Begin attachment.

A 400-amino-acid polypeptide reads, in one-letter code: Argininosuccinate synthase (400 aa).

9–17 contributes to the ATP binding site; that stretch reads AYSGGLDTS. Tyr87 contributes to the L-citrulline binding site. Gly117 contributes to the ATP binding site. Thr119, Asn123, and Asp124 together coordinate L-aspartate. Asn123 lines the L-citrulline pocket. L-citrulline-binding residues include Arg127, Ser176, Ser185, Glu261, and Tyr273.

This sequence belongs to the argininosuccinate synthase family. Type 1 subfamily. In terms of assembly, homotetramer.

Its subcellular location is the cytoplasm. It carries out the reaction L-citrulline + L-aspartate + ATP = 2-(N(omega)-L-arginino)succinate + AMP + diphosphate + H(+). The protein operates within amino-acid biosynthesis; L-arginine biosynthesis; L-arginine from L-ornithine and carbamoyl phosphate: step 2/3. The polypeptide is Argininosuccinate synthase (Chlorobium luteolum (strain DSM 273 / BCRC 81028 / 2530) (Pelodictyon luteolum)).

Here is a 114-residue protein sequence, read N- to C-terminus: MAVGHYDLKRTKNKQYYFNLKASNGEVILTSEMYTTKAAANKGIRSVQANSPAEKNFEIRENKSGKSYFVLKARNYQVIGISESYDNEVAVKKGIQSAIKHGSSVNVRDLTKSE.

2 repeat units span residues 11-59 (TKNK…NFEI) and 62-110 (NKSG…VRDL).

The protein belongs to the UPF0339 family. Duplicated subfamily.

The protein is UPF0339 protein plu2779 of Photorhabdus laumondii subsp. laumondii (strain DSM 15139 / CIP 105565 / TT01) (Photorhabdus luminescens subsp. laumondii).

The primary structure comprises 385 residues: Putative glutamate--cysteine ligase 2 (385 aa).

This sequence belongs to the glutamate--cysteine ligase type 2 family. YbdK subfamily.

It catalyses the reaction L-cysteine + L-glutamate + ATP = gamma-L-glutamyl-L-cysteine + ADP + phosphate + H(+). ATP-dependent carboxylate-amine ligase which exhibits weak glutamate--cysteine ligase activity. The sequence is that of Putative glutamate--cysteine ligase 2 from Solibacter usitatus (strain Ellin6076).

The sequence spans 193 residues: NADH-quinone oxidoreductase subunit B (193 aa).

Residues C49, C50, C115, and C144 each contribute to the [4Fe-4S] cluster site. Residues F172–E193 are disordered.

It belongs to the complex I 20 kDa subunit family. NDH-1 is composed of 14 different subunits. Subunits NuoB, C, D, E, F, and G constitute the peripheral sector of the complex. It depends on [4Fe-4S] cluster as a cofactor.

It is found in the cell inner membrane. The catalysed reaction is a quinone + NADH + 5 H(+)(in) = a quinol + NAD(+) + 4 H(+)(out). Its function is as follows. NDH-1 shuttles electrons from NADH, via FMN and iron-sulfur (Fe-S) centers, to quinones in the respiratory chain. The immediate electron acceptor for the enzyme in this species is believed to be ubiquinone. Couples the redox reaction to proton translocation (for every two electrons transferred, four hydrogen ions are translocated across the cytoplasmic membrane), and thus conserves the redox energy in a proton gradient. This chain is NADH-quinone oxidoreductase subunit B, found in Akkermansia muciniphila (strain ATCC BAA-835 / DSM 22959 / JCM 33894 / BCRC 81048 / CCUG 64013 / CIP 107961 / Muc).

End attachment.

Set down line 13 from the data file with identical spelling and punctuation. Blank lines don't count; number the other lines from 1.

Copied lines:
Residues C49, C50, C115, and C144 each contribute to the [4Fe-4S] cluster site. Residues F172–E193 are disordered.